WASHINGTON -- For his past six starts, Stephen Strasburg has pitched about as well as anyone could ask.
It's his next outing that everyone will be waiting to see.
Strasburg took over the league lead in strikeouts and gave up only two hits through six scoreless innings in his final tuneup ahead of his first postseason, helping the NL East champion Washington Nationals beat the Miami Marlins 5-1 on Saturday.
"His strength is good. He's throwing the ball where he wants to, making pitches where he needs to. Typical Stephen of what we've seen all year long," Nationals manager Matt Williams said. "I think he's pitching really well. I think he's ready for next week."
With shadows stretching across the field after the 4:07 p.m. first pitch, Strasburg (14-11) spotted his fastball at 97 mph and mixed in breaking balls that confounded a Marlins lineup missing the injured Giancarlo Stanton. Strasburg finished with seven strikeouts -- giving him 242, three more than Clayton Kershaw of the Dodgers -- and one walk.
"That's what he used to look like when he was in college, being able to pump it up like that for seven, eight innings," said Bryce Harper, who dashed home and scored on a head-first slide when Strasburg was credited with an RBI on a sacrifice bunt. "`Stras' has been unbelievable for the past month, and pretty much all year long, he's been great. So it's a lot of fun to watch."
Dating to Aug. 30, Strasburg is 4-1 with a 1.13 ERA, 40 strikeouts and three walks.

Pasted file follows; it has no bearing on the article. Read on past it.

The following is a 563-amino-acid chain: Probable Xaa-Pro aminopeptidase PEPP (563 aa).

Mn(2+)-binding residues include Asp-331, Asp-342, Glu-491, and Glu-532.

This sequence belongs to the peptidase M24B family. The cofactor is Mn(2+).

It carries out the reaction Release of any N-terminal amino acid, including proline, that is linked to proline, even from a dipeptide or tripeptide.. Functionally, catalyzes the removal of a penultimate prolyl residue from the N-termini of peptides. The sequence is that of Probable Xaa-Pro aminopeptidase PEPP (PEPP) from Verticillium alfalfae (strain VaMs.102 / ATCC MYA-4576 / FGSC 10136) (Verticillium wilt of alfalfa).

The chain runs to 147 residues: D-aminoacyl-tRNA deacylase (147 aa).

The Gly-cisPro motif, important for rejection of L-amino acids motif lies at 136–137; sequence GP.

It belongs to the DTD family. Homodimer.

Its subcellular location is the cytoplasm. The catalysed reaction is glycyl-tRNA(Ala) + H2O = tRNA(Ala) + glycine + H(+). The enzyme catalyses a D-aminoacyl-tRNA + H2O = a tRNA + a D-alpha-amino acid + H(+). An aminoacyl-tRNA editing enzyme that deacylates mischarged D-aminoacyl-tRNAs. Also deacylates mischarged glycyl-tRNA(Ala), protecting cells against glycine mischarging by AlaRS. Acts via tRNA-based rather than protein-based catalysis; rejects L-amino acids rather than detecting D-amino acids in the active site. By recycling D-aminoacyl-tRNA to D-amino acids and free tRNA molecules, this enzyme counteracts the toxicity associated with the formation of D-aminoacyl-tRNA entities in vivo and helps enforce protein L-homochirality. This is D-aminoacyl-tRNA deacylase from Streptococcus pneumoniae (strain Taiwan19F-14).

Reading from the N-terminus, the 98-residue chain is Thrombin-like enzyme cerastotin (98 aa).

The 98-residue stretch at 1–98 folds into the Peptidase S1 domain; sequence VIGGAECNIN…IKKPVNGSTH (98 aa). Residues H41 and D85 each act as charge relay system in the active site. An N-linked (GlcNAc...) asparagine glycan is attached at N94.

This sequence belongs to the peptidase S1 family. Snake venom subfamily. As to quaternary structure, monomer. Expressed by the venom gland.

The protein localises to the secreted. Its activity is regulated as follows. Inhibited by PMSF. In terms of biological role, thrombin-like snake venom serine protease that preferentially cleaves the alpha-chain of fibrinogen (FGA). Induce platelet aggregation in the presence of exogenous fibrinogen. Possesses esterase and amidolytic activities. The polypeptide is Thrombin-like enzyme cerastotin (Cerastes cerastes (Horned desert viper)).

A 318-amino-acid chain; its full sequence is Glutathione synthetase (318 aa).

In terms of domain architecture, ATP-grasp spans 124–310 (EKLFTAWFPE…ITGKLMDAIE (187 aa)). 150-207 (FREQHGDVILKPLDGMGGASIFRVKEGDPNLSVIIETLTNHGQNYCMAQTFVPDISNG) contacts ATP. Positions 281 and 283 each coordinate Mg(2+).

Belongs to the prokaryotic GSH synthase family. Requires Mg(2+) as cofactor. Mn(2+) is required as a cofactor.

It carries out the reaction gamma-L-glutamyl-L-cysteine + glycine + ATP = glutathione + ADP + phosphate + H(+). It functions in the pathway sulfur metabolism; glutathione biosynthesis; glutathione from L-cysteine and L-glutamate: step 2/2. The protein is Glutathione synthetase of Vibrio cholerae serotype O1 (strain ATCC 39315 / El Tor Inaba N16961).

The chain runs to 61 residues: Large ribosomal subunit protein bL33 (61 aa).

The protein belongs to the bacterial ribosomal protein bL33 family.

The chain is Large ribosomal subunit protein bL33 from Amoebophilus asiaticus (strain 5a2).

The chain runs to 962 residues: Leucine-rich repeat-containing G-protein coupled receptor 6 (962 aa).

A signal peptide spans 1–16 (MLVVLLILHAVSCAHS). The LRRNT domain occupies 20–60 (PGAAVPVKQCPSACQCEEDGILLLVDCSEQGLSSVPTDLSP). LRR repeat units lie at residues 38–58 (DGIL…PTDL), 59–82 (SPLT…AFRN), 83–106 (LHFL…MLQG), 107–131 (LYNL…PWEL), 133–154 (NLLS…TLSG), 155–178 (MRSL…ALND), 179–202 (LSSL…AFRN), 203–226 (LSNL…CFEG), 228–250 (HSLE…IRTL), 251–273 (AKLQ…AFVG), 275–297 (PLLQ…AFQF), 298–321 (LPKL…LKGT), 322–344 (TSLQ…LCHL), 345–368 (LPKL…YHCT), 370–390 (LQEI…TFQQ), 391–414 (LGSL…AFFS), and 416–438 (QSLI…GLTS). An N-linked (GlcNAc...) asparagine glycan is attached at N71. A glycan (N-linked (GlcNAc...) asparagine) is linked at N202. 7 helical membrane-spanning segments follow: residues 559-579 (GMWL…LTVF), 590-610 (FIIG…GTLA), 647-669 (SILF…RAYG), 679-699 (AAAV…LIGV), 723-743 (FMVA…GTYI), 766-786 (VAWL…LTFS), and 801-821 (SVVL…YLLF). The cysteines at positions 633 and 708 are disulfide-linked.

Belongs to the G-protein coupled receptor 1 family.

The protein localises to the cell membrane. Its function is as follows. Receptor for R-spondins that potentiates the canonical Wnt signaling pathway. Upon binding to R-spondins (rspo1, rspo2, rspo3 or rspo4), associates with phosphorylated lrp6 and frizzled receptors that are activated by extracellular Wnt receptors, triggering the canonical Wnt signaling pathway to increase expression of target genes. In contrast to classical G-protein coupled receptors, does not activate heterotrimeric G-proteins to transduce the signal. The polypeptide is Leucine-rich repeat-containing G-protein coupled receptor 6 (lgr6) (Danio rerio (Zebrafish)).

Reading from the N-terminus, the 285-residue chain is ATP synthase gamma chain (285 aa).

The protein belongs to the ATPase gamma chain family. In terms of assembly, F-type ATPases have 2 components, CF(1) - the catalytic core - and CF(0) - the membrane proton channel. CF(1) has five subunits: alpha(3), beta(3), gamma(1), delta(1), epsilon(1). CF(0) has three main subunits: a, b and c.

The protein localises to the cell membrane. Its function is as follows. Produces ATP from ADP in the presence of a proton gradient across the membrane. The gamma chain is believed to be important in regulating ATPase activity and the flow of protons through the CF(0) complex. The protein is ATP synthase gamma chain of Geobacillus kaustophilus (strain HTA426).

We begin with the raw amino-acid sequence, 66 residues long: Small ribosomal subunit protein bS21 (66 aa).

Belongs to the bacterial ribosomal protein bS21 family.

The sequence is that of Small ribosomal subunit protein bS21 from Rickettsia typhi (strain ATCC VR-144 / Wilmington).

"My arm felt good," Strasburg said. "Just went out there and tried to execute pitches. My changeup was working really well and I threw my curveball for strikes when I needed to."
Next up will be the playoff debut for the No. 1 overall pick in the 2009 amateur draft. Two years ago, when they also had the NL's best record, the Nationals shut down Strasburg in September to limit his innings as he came back from reconstructive elbow surgery.
On Saturday, Strasburg gave up a double to Jeff Mathis, and a single to Casey McGehee on a liner that went off right fielder Jayson Werth's glove. That one originally was ruled an error, then changed to a hit.
Miami's Nathan Eovaldi (6-14) gave up two runs in seven innings in a game played a day after the Nationals, who are now 95-66, assured themselves of home-field advantage throughout the NL playoffs -- and a week after the Marlins were officially eliminated from wild-card contention.
"It was a tough day for us offensively," Marlins manager Mike Redmond said. "We didn't get anything going, really."
Williams trotted out what might be the lineup for Game 1 of Washington's NL division series Friday. But he also removed starters starting in the sixth, when Ryan Zimmerman went in to play first base for Adam LaRoche. Zimmerman recently returned after missing 55 games because of an injured right hamstring; he made a fielding error, failing to glove a grounder in the ninth, and singled, making him 5 for 15 since coming off the disabled list.
"We have to be mindful of his health, first and foremost," Williams said. "So if he says, `I'm a little bit sore,' we're not going to push him."
What Williams hasn't stated yet is what role Zimmerman, who turns 30 on Sunday, will have in the postseason. The way he's been used -- usually in left field or as a pinch hitter; never at his original position, third base; never starting consecutive games -- appears to indicate the 2009 NL All-Star could be destined for reserve duty.
Asked whether Zimmerman would be on the team's division series roster -- a question that speaks volumes about where things stand at the moment for a guy with a $100 million contract -- Williams responded: "Unless something happens, yeah. His timing is good at the plate. He's capable of playing wherever we would ask him to play."
Nationals RHP Jordan Zimmermann (13-5, 2.78 ERA) starts Sunday, his first outing since taking a line drive off the side of his pitching shoulder last weekend. He faces RHP Henderson Alvarez (12-6, 2.70).